[updated July 2021]
What is an eSIM?
The acronym SIM stands for Subscriber Identity Module – it’s the hardware component that connects a piece of hardware, like a phone or a pet tracker, to a cellular network. Traditional SIM cards must be physically swapped out in order for the device to switch carrier networks, but new technologies now allow this to be done over the air. This is an eSIM service.
eSIM stands for “embedded SIM,” which is derived from the eUICC card module but is not related to the embedded SIMs. SIMs come in many form factors for a wide variety of applications and devices, some of which are soldered onto the device, but eSIM can run on any form factor, as long as eUICC - the enabling software - is present.
Sometimes eSIM, eUICC and embedded SIM are used interchangeably because the IoT industry has made a complete mess out of naming this technology but we will try to help you navigate it from a business perspective.
Advantages of eSIMs for IoT
eSIMs present a few key benefits over traditional SIMs, which include:
- One size to fit them all. eSIM solutions can run on any SIM card size and type, as long as the card is eUICC-enabled. eSIMs services are particularly valuable for devices that need to utilize embedded SIMs (MFF2, soldered chips), since it allows remote management, without the need for a physical change of the card.
- Remote management for easy scalability. Massive M2M deployments may include a huge number of devices all over the world. Remote carrier switching eliminates the need to be in the same location to manage or troubleshoot an individual device’s connectivity.
- Flexibility and future-proofing. Having the option to swap network provider profiles as your business requires will give you more flexibility when choosing who to partner with and for how long. eSIMs can support all cellular networks 2G to LTE and now 5G, and give you more flexibility to work with NB-IoT or Cat-M, so you will never have to worry about being locked to a certain network type or carrier.
How are eSIMs used now?
eSIMs are on the way to replacing standard SIMs in both IoT devices and consumer products (ex. smart watches), but are definitely finding a more widespread use within the machine-to-machine field.
In terms of current active eSIM connections, the automotive industry leads the pack in both volume and revenue. Since eSIMs can swap networks automatically, they’re the ideal choice for uses where the devices must pass through borders and coverage zones. For example:
- Smart cars: OEMs use eSIMs to add connected services to automobiles, or to meet regulatory safety requirements, such as the European Union’s mandate on eCall facility.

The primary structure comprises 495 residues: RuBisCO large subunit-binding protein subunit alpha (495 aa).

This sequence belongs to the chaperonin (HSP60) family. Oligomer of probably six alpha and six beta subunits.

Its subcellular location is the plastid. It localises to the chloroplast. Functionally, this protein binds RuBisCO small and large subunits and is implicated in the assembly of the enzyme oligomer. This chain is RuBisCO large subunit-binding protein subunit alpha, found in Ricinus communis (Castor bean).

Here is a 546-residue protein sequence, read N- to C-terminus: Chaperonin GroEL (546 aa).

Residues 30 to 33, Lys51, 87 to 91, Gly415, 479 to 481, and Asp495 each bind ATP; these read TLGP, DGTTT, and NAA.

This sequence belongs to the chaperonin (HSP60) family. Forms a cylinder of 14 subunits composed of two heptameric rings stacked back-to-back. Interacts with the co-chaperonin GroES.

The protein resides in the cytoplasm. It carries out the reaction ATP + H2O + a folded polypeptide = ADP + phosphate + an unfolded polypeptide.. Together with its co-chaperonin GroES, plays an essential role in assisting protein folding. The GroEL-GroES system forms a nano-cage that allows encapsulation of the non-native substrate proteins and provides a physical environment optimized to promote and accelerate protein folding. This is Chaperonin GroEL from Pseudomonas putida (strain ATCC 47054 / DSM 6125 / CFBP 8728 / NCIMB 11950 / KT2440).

- Vehicle tracking: Vehicle tracking companies use eSIMs to track fleets over borders and coverage areas.
- Dash cams and other devices: Aftermarket auto accessories such as the Compass Asset Protection Dash Cam add connected services to cars; Classic Tracker uses vehicle tracking to protect against loss and theft.
What are other applications for eSIMs?
Outside of the automotive and transportation industries, eSIMs help accomplish 24/7 tracking functions in healthcare, smart mobility, utilities, and other sectors.
- In healthcare, eSIMs are utilised in remote patient tracking devices, which facilitate the sharing of a patient’s real-time health data with their medical team.
- Utility companies are adopting eSIMs for use in smart power meters and solar panels.
- Point-of-sale devices use eSIMs to process payments and generate data on customer information and retail insights.
eSIMs technology is widespread and chances are, it won’t be going anywhere anytime soon. The global revenue generated from the eSIM market is projected to multiply several times over the next few years.
What role do eSIMs play in IoT deployments?
eSIMs are just one step on the path to a successful IoT deployment, as the piece facilitates the connection between an individual device and the larger network.
When deciding whether or not an eSIM is right for your project, you’ll also have to consider which networks it can switch between and where they’re supported. The supported networks will depend on the location, the types of available local networks and the relationship between your eSIM provider and the international carriers.
For full eSIM fleet control, you’ll also have to choose a solution with an IoT platform that supports your service goals and customer needs. If you’re considering an eSIM, you’re likely considering a use case where the devices cross-coverage areas fairly often. In that case, an IoT connectivity platform could be a good choice for your business.
Get started with eSIMs
Want to learn more about powering your next IoT project with eSIMs? Velos IoT is your partner for flexible, scalable IoT solutions like eSIM Connect, which helps you harness the full flexibility of eSIMs.
Speak to a Velos IoT expert
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